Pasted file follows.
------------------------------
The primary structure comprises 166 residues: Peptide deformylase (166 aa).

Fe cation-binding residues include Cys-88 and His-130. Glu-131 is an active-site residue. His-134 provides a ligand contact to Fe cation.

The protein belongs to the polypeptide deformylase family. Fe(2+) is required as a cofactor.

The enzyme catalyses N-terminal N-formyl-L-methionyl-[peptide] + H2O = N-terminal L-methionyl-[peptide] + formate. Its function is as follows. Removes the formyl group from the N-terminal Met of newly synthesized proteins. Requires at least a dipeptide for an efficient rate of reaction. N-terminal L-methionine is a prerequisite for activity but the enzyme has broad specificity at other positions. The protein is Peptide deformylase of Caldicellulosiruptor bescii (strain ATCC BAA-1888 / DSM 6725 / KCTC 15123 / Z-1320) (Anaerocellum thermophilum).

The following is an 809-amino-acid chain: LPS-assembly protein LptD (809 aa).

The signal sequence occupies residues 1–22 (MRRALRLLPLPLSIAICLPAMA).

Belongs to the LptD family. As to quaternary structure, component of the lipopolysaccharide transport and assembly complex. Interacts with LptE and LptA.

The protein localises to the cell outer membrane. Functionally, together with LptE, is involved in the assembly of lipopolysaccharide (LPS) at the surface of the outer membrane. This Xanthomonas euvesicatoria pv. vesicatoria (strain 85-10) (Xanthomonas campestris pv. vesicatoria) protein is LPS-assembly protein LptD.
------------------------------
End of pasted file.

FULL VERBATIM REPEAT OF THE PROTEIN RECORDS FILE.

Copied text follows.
The primary structure comprises 166 residues: Peptide deformylase (166 aa).

Fe cation-binding residues include Cys-88 and His-130. Glu-131 is an active-site residue. His-134 provides a ligand contact to Fe cation.

The protein belongs to the polypeptide deformylase family. Fe(2+) is required as a cofactor.

The enzyme catalyses N-terminal N-formyl-L-methionyl-[peptide] + H2O = N-terminal L-methionyl-[peptide] + formate. Its function is as follows. Removes the formyl group from the N-terminal Met of newly synthesized proteins. Requires at least a dipeptide for an efficient rate of reaction. N-terminal L-methionine is a prerequisite for activity but the enzyme has broad specificity at other positions. The protein is Peptide deformylase of Caldicellulosiruptor bescii (strain ATCC BAA-1888 / DSM 6725 / KCTC 15123 / Z-1320) (Anaerocellum thermophilum).

The following is an 809-amino-acid chain: LPS-assembly protein LptD (809 aa).

The signal sequence occupies residues 1–22 (MRRALRLLPLPLSIAICLPAMA).

Belongs to the LptD family. As to quaternary structure, component of the lipopolysaccharide transport and assembly complex. Interacts with LptE and LptA.

The protein localises to the cell outer membrane. Functionally, together with LptE, is involved in the assembly of lipopolysaccharide (LPS) at the surface of the outer membrane. This Xanthomonas euvesicatoria pv. vesicatoria (strain 85-10) (Xanthomonas campestris pv. vesicatoria) protein is LPS-assembly protein LptD.